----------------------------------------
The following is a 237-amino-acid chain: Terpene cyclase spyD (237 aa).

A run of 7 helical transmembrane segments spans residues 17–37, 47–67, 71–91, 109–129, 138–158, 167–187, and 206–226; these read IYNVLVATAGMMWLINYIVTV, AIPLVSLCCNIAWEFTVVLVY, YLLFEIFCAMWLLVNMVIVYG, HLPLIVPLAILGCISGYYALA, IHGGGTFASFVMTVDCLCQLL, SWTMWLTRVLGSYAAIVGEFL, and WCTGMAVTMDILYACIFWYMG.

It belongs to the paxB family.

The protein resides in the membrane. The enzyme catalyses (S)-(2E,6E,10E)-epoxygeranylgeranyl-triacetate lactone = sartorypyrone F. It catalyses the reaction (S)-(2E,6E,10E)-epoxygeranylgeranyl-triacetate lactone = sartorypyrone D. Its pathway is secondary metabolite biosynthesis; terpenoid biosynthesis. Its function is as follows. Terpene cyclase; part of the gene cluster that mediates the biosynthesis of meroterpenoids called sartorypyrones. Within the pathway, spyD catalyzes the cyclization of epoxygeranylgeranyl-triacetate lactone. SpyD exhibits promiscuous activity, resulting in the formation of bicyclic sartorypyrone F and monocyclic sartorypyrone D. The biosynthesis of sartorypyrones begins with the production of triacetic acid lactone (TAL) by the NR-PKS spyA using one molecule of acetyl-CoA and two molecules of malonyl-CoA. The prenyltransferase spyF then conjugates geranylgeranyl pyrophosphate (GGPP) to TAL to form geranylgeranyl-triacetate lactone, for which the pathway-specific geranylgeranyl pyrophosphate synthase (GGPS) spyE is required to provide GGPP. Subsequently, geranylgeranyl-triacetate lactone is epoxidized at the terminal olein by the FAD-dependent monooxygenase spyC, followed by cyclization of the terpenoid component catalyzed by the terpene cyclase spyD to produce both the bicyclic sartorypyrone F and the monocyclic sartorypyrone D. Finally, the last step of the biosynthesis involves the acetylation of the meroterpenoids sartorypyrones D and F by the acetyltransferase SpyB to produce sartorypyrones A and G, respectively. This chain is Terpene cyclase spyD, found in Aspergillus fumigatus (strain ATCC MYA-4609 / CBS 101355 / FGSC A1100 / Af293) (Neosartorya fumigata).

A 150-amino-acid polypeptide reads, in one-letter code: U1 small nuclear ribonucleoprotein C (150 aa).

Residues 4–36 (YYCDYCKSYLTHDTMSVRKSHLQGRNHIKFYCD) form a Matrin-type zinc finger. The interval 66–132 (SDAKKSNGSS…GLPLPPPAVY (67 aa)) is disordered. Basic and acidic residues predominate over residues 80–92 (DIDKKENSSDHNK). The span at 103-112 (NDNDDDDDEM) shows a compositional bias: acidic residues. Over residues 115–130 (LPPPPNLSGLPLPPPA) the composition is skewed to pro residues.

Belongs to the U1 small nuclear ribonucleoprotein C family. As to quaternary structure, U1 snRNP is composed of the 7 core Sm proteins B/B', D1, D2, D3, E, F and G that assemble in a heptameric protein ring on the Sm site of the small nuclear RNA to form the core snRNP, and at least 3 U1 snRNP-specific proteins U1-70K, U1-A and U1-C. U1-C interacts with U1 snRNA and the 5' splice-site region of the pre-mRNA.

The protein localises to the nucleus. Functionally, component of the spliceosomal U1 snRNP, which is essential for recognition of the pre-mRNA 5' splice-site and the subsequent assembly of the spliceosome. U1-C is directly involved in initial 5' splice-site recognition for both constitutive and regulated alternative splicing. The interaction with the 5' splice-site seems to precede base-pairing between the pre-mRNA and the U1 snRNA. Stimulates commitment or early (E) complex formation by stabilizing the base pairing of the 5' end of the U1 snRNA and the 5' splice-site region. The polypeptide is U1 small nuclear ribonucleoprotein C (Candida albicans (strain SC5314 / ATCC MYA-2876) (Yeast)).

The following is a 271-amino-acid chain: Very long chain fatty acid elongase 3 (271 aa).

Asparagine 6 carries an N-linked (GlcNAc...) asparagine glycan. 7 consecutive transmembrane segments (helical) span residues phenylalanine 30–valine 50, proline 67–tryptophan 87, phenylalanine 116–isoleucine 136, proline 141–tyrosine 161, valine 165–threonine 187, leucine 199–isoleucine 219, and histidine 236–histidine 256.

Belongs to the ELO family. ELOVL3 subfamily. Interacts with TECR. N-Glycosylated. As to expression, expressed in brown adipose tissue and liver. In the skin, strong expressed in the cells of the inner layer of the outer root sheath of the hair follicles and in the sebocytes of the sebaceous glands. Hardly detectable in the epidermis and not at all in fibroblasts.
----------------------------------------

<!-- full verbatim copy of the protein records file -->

The following is a 237-amino-acid chain: Terpene cyclase spyD (237 aa).

A run of 7 helical transmembrane segments spans residues 17–37, 47–67, 71–91, 109–129, 138–158, 167–187, and 206–226; these read IYNVLVATAGMMWLINYIVTV, AIPLVSLCCNIAWEFTVVLVY, YLLFEIFCAMWLLVNMVIVYG, HLPLIVPLAILGCISGYYALA, IHGGGTFASFVMTVDCLCQLL, SWTMWLTRVLGSYAAIVGEFL, and WCTGMAVTMDILYACIFWYMG.

It belongs to the paxB family.

The protein resides in the membrane. The enzyme catalyses (S)-(2E,6E,10E)-epoxygeranylgeranyl-triacetate lactone = sartorypyrone F. It catalyses the reaction (S)-(2E,6E,10E)-epoxygeranylgeranyl-triacetate lactone = sartorypyrone D. Its pathway is secondary metabolite biosynthesis; terpenoid biosynthesis. Its function is as follows. Terpene cyclase; part of the gene cluster that mediates the biosynthesis of meroterpenoids called sartorypyrones. Within the pathway, spyD catalyzes the cyclization of epoxygeranylgeranyl-triacetate lactone. SpyD exhibits promiscuous activity, resulting in the formation of bicyclic sartorypyrone F and monocyclic sartorypyrone D. The biosynthesis of sartorypyrones begins with the production of triacetic acid lactone (TAL) by the NR-PKS spyA using one molecule of acetyl-CoA and two molecules of malonyl-CoA. The prenyltransferase spyF then conjugates geranylgeranyl pyrophosphate (GGPP) to TAL to form geranylgeranyl-triacetate lactone, for which the pathway-specific geranylgeranyl pyrophosphate synthase (GGPS) spyE is required to provide GGPP. Subsequently, geranylgeranyl-triacetate lactone is epoxidized at the terminal olein by the FAD-dependent monooxygenase spyC, followed by cyclization of the terpenoid component catalyzed by the terpene cyclase spyD to produce both the bicyclic sartorypyrone F and the monocyclic sartorypyrone D. Finally, the last step of the biosynthesis involves the acetylation of the meroterpenoids sartorypyrones D and F by the acetyltransferase SpyB to produce sartorypyrones A and G, respectively. This chain is Terpene cyclase spyD, found in Aspergillus fumigatus (strain ATCC MYA-4609 / CBS 101355 / FGSC A1100 / Af293) (Neosartorya fumigata).

A 150-amino-acid polypeptide reads, in one-letter code: U1 small nuclear ribonucleoprotein C (150 aa).

Residues 4–36 (YYCDYCKSYLTHDTMSVRKSHLQGRNHIKFYCD) form a Matrin-type zinc finger. The interval 66–132 (SDAKKSNGSS…GLPLPPPAVY (67 aa)) is disordered. Basic and acidic residues predominate over residues 80–92 (DIDKKENSSDHNK). The span at 103-112 (NDNDDDDDEM) shows a compositional bias: acidic residues. Over residues 115–130 (LPPPPNLSGLPLPPPA) the composition is skewed to pro residues.

Belongs to the U1 small nuclear ribonucleoprotein C family. As to quaternary structure, U1 snRNP is composed of the 7 core Sm proteins B/B', D1, D2, D3, E, F and G that assemble in a heptameric protein ring on the Sm site of the small nuclear RNA to form the core snRNP, and at least 3 U1 snRNP-specific proteins U1-70K, U1-A and U1-C. U1-C interacts with U1 snRNA and the 5' splice-site region of the pre-mRNA.

The protein localises to the nucleus. Functionally, component of the spliceosomal U1 snRNP, which is essential for recognition of the pre-mRNA 5' splice-site and the subsequent assembly of the spliceosome. U1-C is directly involved in initial 5' splice-site recognition for both constitutive and regulated alternative splicing. The interaction with the 5' splice-site seems to precede base-pairing between the pre-mRNA and the U1 snRNA. Stimulates commitment or early (E) complex formation by stabilizing the base pairing of the 5' end of the U1 snRNA and the 5' splice-site region. The polypeptide is U1 small nuclear ribonucleoprotein C (Candida albicans (strain SC5314 / ATCC MYA-2876) (Yeast)).

The following is a 271-amino-acid chain: Very long chain fatty acid elongase 3 (271 aa).

Asparagine 6 carries an N-linked (GlcNAc...) asparagine glycan. 7 consecutive transmembrane segments (helical) span residues phenylalanine 30–valine 50, proline 67–tryptophan 87, phenylalanine 116–isoleucine 136, proline 141–tyrosine 161, valine 165–threonine 187, leucine 199–isoleucine 219, and histidine 236–histidine 256.

Belongs to the ELO family. ELOVL3 subfamily. Interacts with TECR. N-Glycosylated. As to expression, expressed in brown adipose tissue and liver. In the skin, strong expressed in the cells of the inner layer of the outer root sheath of the hair follicles and in the sebocytes of the sebaceous glands. Hardly detectable in the epidermis and not at all in fibroblasts.